Large Animal Owners and Farmers: It could become illegal to treat wounds, float teeth or perform artificial insemination without a veterinarian present, and as with equine dentistry, the CVMB could pass regulations that require a veterinarian to be present for treatment of a wound, like a hoof abscess, or any hoof complication in a horse or other large animal.

Animal Trainers: It could become illegal to train animals without a veterinarian paid to be present, due to the potential for injury and possibility of preexisting medical conditions that would contra indicate exercise, and more.

While veterinarians are experts on some aspects of animal health, they are not experts in all aspects – either as a profession or individually. The emerging field of complementary and alternative medicine has increasingly gained popularity as animal owners see real improvements in their animals’ health through these means. Veterinarians  generally have little training on topics such as physical/massage therapy, use of natural medicines, or other alternative/complimentary care unless they seek training outside the veterinary school curriculum. Often that training consists of a quick weekend class or two.

WE NEED SKILLED AFFORDABLE CARE GIVERS FOR OUR ANIMALS As everyone recognizes, veterinary fees have skyrocketed; people find it increasingly difficult to afford care for even the simplest issues. For the CVMB to pass new regulations that require that a veterinarian perform massage,water therapy and other types of care now available through lay practitioners will make these services inaccessible to most of us. Even though most veterinarians are not trained to perform alternative/complementary techniques, legally they can do it anyway. Alternative/complementary practitioners have years of study and expertise in their fields – that expertise would all be lost to the animals and animal owners of California if these regulations go through.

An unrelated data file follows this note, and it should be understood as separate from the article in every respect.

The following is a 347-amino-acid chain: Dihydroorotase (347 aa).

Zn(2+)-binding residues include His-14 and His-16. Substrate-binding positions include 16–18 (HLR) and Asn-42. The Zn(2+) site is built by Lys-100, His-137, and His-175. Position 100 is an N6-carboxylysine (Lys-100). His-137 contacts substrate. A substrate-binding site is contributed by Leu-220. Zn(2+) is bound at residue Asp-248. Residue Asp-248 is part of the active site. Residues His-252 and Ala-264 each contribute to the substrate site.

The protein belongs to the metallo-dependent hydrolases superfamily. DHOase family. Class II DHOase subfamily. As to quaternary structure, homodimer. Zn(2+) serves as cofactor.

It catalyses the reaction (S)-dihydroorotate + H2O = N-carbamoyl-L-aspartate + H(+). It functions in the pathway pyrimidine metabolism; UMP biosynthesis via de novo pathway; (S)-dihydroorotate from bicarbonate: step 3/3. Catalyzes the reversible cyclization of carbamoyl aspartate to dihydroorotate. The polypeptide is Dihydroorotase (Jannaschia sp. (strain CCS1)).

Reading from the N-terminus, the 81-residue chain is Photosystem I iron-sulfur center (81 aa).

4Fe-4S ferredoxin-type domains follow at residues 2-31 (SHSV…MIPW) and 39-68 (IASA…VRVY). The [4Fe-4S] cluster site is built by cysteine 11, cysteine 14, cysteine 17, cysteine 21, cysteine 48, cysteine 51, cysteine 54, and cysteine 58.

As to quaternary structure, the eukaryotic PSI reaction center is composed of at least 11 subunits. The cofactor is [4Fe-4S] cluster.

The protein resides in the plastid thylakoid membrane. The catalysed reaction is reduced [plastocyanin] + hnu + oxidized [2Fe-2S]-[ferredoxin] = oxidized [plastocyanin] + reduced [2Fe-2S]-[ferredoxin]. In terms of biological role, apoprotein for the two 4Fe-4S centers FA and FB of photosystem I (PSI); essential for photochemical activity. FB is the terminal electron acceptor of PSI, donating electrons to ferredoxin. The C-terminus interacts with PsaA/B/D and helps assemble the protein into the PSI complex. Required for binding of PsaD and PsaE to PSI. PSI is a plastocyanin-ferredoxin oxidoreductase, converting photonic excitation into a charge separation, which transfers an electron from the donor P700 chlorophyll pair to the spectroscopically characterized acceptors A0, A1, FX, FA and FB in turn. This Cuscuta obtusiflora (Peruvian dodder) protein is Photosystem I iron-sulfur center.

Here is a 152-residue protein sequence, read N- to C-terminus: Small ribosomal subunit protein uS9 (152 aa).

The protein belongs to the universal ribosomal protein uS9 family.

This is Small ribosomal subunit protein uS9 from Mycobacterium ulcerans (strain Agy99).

FREEDOM TO CHOOSE AND ACCESS TO ALTERNATIVE/ COMPLEMENTARY MODALITIES MUST BE PROTECTED FROM VETERINARY OVERSIGHT Veterinarians are misleading the public by claiming they know everything there is to know about health and wellness. Alternative and complementary modalities and holistic care are gaining popularity because they achieve success with their cases. Much of what veterinarians are taught is contrary to the teachings of alternative modalities, which makes veterinarians unqualified to oversee these practitioners.

WHAT YOU CAN DO TO HELP? The regulatory changes the CVMB is planning could be implemented soon and do not require a vote of the public or legislative oversight. Please get involved now: Add your name and your organization’s name to the growing list of animal owners and lay practitioners in California who are seeking legislative protection for our rights to choose the care we want for our animals.

We have been warned that veterinary associations will plow tons of money to fight any effort to take away their turf. But we have shear numbers on our side— pet owners, horse owners, farmers and ranchers, trainers and all the skilled professionals who just want what is best for animals at a price that is affordable.

  • Get the word out. Share through social media, word of mouth, organizations and associations. most animal owners in California do not know about this situation.
  • Sign our petition
  • Have your associations, clubs and organizations of animal owners, breeders, farmers, ranchers, non veterinary health professionals to sign a letter in support of the petition
  • Get signatures on our petition
  • Talk to your state senator and assembly person to ask them to sponsor or at least support a bill to protect our rights and our animals!